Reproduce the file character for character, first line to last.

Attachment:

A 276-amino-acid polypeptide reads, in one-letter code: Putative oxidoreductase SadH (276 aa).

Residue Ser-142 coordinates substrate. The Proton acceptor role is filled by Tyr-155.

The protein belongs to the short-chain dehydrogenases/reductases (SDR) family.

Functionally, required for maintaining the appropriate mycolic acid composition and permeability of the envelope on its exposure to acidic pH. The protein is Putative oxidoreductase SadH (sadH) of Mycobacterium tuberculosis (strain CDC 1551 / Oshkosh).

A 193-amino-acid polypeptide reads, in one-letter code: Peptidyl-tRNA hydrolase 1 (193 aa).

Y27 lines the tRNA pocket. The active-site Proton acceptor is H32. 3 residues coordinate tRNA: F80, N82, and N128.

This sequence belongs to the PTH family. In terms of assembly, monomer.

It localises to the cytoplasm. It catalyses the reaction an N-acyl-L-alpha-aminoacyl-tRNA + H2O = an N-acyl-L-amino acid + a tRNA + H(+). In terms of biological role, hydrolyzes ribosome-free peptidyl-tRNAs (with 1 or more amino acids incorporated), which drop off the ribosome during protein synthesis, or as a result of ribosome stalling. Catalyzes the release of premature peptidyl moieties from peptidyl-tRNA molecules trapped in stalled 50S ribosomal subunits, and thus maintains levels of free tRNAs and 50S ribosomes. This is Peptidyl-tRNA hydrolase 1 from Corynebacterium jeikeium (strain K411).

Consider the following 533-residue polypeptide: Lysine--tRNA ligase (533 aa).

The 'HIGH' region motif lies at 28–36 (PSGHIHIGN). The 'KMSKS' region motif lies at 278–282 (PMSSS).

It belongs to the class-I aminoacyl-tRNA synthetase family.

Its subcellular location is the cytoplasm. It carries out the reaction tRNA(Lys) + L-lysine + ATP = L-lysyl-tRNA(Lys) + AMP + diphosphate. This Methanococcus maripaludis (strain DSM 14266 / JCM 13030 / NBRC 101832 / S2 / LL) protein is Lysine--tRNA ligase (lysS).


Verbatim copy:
A 276-amino-acid polypeptide reads, in one-letter code: Putative oxidoreductase SadH (276 aa).

Residue Ser-142 coordinates substrate. The Proton acceptor role is filled by Tyr-155.

The protein belongs to the short-chain dehydrogenases/reductases (SDR) family.

Functionally, required for maintaining the appropriate mycolic acid composition and permeability of the envelope on its exposure to acidic pH. The protein is Putative oxidoreductase SadH (sadH) of Mycobacterium tuberculosis (strain CDC 1551 / Oshkosh).

A 193-amino-acid polypeptide reads, in one-letter code: Peptidyl-tRNA hydrolase 1 (193 aa).

Y27 lines the tRNA pocket. The active-site Proton acceptor is H32. 3 residues coordinate tRNA: F80, N82, and N128.

This sequence belongs to the PTH family. In terms of assembly, monomer.

It localises to the cytoplasm. It catalyses the reaction an N-acyl-L-alpha-aminoacyl-tRNA + H2O = an N-acyl-L-amino acid + a tRNA + H(+). In terms of biological role, hydrolyzes ribosome-free peptidyl-tRNAs (with 1 or more amino acids incorporated), which drop off the ribosome during protein synthesis, or as a result of ribosome stalling. Catalyzes the release of premature peptidyl moieties from peptidyl-tRNA molecules trapped in stalled 50S ribosomal subunits, and thus maintains levels of free tRNAs and 50S ribosomes. This is Peptidyl-tRNA hydrolase 1 from Corynebacterium jeikeium (strain K411).

Consider the following 533-residue polypeptide: Lysine--tRNA ligase (533 aa).

The 'HIGH' region motif lies at 28–36 (PSGHIHIGN). The 'KMSKS' region motif lies at 278–282 (PMSSS).

It belongs to the class-I aminoacyl-tRNA synthetase family.

Its subcellular location is the cytoplasm. It carries out the reaction tRNA(Lys) + L-lysine + ATP = L-lysyl-tRNA(Lys) + AMP + diphosphate. This Methanococcus maripaludis (strain DSM 14266 / JCM 13030 / NBRC 101832 / S2 / LL) protein is Lysine--tRNA ligase (lysS).